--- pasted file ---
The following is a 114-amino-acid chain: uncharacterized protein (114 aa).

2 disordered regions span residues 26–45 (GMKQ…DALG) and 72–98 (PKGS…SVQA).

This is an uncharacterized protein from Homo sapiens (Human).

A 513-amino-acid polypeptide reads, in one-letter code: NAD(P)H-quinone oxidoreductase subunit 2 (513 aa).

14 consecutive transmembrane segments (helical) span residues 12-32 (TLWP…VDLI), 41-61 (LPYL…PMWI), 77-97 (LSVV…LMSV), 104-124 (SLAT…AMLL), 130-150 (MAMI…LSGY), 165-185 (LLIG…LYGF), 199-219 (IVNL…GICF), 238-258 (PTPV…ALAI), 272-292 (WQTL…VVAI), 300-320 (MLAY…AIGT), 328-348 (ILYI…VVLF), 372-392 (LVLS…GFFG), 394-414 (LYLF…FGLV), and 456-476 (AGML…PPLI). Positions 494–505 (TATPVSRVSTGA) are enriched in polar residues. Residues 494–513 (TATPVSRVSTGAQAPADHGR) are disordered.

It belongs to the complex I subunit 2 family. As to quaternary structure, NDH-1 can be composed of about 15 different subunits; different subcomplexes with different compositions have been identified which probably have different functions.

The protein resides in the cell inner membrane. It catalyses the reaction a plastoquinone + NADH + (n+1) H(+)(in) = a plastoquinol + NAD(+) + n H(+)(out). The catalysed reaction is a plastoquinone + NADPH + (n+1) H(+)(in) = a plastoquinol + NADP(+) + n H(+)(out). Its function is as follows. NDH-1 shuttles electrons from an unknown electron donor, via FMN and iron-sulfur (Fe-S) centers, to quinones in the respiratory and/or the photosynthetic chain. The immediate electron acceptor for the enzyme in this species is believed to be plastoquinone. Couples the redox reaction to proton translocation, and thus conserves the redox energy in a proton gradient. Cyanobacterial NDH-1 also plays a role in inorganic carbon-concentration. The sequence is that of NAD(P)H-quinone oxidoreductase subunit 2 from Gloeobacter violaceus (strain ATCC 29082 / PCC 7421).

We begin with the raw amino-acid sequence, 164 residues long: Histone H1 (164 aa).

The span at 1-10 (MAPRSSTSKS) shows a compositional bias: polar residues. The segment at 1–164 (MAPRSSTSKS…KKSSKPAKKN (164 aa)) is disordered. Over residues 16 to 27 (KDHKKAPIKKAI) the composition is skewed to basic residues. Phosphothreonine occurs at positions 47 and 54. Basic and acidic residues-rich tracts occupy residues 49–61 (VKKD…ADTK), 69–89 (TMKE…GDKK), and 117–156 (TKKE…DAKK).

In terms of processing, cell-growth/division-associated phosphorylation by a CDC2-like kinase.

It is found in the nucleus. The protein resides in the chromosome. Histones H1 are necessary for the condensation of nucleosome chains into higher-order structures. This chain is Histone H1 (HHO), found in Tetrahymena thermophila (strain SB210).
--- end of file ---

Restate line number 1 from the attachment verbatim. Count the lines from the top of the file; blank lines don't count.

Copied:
The following is a 114-amino-acid chain: uncharacterized protein (114 aa).